Work will be returned to students in their seminars and may be supplemented by the tutor giving some oral feedback to the whole group. All students are encouraged, if they wish, to discuss the feedback on their formative work during their tutor’s student hours. For more information, see the Statement on Feedback.

For the summative assessment task, students will receive their provisional mark and written feedback within 25 working days of the submission deadline. The tutor will then be available during student hours for follow-up guidance if required. For more information, see the Statement of Assessment.

Indicative reading

For term time reading, please refer to the module VLE site. Before the course starts, we encourage you to look at the following items of preliminary reading:

  • John Darwin, After Tamerlane. The Global History of Empire since 1405 (London: Allen Lane, 2007).
  • Zoltan Biedermann, Anne Gerritsen and Giorgio Riello, Global Gifts: The Material Culture of Diplomacy in Early Modern Eurasia (Cambridge: Cambridge University Press, 2017).
  • Jerry H. Bentley, Sanjay Subrahmanyam and Merry E. Wiesner-Hanks (eds.), The Construction of a Global World, 1400-1800 CE , The Cambridge World History, Volume 6, part 2 (Cambridge: Cambridge University Press, 2015).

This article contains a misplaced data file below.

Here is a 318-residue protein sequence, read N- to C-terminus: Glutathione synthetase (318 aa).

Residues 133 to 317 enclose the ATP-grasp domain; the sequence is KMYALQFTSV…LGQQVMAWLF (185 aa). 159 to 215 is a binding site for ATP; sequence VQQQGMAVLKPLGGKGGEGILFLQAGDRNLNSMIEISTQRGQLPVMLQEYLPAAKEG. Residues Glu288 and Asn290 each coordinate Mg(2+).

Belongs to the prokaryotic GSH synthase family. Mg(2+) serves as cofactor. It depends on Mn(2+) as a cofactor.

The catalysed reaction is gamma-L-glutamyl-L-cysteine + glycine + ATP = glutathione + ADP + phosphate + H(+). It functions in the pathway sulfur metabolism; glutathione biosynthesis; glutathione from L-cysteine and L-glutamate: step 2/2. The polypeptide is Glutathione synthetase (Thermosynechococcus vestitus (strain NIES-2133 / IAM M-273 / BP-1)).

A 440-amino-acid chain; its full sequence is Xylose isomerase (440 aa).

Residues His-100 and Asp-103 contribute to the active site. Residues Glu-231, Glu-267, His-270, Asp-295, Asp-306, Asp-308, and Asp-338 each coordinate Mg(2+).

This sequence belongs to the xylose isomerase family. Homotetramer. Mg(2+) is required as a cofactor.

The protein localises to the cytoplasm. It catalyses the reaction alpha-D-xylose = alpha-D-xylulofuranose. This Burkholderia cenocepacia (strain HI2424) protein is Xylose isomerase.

The information on this page is indicative of the module that is currently on offer. The University is constantly exploring ways to enhance and improve its degree programmes and therefore reserves the right to make variations to the content and method of delivery of modules, and to discontinue modules, if such action is reasonably considered to be necessary by the University. Where appropriate, the University will notify and consult with affected students in advance about any changes that are required in line with the University's policy on the Approval of Modifications to Existing Taught Programmes of Study.